JBoss, Microsoft Team on Interoperability

Updated: JBoss hopes to see its users get the best experience they can on the Windows platform, and Microsoft hopes to see more users on Windows, the companies said.

In what might be considered at first glance an odd couple alliance, JBoss Inc., the proponent of the professional open-source model, and Microsoft Corp. Tuesday announced plans seek to broaden interoperability between the JBoss Enterprise Middleware System (JEMS) and Microsoft Windows Server.

However, on second glance, given that Marc Fleury, CEO of JBoss, has always touted his admiration for the Microsoft model and the companys ability to deliver on Windows, the move may not be so odd at all. Essentially, JBoss hopes to see its users get the best experience they can on the Windows platform, and Microsoft hopes to see more users on Windows, the companies said.

The two companies will focus on four key areas initially: Microsoft Active Directory, Web services, management and SQL Server, officials at the companies said. The exchange of ideas between the open source powerhouse and Microsoft will include producing an integrated sign-on and federated identity, achieving greater interoperability through the Web services stack using the WS-* Web services architecture. The companies will also look to deliver a JBoss Management Pack for Microsoft Operations Manager and optimize performance for users of JBoss Hibernate, JBoss object/relational mapping technology, and Enterprise JavaBeans 3.0, the companies said.

/zimages/3/28571.gifJBoss new lightweight Java application framework ties together JavaServer Faces and Enterprise JavaBeans. Click here to read more.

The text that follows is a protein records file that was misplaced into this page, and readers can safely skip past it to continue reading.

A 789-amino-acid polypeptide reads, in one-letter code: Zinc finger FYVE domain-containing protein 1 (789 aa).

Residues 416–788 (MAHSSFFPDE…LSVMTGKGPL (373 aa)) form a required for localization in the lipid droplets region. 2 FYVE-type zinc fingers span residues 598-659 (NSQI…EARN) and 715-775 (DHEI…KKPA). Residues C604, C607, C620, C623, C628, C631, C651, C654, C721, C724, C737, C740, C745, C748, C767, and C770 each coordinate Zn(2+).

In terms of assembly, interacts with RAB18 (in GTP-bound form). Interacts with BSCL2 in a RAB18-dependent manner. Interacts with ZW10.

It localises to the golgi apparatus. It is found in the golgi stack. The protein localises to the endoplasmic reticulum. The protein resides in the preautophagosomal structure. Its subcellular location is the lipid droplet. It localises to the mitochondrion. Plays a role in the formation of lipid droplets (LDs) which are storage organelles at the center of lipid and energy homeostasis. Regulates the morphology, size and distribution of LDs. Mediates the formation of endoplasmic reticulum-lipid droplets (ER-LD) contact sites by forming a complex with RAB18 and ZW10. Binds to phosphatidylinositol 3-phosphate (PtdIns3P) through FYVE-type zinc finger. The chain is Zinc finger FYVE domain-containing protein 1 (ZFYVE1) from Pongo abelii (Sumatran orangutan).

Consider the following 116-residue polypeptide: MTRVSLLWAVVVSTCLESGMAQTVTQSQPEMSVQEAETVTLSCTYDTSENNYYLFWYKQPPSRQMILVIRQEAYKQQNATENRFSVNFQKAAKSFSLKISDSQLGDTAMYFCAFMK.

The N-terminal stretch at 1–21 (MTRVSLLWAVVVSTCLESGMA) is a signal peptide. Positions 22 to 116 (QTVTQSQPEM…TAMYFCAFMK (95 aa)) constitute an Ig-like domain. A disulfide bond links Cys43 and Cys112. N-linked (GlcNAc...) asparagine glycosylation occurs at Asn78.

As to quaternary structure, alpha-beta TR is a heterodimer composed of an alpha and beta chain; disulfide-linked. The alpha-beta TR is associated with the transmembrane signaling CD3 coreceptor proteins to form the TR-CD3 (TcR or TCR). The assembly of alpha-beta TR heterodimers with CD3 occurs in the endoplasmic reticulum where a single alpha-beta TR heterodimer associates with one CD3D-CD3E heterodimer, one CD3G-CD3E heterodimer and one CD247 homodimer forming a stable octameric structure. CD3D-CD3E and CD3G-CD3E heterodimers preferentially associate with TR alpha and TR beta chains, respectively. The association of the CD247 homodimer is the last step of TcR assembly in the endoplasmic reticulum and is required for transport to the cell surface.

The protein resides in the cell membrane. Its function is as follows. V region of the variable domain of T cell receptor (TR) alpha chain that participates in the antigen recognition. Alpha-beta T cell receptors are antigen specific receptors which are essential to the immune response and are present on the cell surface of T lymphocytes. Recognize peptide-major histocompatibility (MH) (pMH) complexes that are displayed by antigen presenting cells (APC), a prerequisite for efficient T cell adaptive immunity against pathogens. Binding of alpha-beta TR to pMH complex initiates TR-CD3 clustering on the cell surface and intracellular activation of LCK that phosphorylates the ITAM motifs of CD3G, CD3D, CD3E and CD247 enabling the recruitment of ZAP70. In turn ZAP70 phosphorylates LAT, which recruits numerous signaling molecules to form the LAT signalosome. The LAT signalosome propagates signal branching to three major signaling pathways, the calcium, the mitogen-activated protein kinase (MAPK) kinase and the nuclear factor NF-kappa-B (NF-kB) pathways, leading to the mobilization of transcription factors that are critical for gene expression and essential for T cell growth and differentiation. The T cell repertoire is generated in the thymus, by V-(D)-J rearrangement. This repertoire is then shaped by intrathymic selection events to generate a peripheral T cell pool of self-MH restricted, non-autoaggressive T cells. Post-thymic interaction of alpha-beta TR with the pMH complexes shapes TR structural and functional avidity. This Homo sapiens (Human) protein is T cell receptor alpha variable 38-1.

"Our alliance with Microsoft underscores JBoss long-standing focus on fulfilling customer demand," said Shaun Connolly, vice president of product management at JBoss, in a statement. "With nearly half our customer base deploying JEMS on Windows Server, either solely or in conjunction with other platforms, it makes sense for us to provide the best experience possible for our mutual customers."

Microsofts Bill Hilf, its director of platform technology, said the collaboration came out of conversations he had with Connolly and others at JBoss about the companys support for Windows.

"Theyre finding significant success on Windows; about 50 percent of their users are on the Windows platform," Hilf said.

Meanwhile, Hilf said Microsoft is not endorsing Java or Java 2 Enterprise Edition (J2EE), as Microsofts .Net competes directly with it.

"Our decision path is we want customers to use .Net," Hilf said. "When they choose Java, we think JBoss is a great choice." Hilf noted that he thinks JBoss has "had a hand in" consolidating the Java application server market.

Microsoft and JBoss will assign developers to work together on the project, the companies said. "We have a fair amount of people at Microsoft with Java experience from certain projects," Hilf said.

/zimages/3/28571.gifHilf runs a sizable Linux lab at Microsoft. Click here to read more.

The companies will work on the interoperability effort over the next 12 months, they said. "Much of this is work were going to do," Hilf said. "Well be doing a lot of exploring. We dont have a lot of specifics right now."

Both Hilf and Connolly said they see the integration of SQL Server and Hibernate as a particular area to mine.

"We see good gain around leveraging SQL Server and Hibernate," Hilf said.

"Hibernate integrates quite well with SQL Server," Connolly said. "So were getting the teams together to further tune how Hibernate acts with SQL Server." In addition, "Active Directory and the whole security interoperability front is another area. We need to address single sign-on; we want to nail that down."

Moreover, Microsoft is looking at JBoss as another vehicle to push Windows.

"JBoss is a model where people are making money," Hilf said. "Some people see JBoss and Microsoft as oil and water. From the Microsoft side, the biggest gain we have [from collaborating with JBoss] is to be able to point to them and say people are making money on Windows independent of the model."

Editors Note: This story was updated to include comments from Microsofts Bill Hilf.

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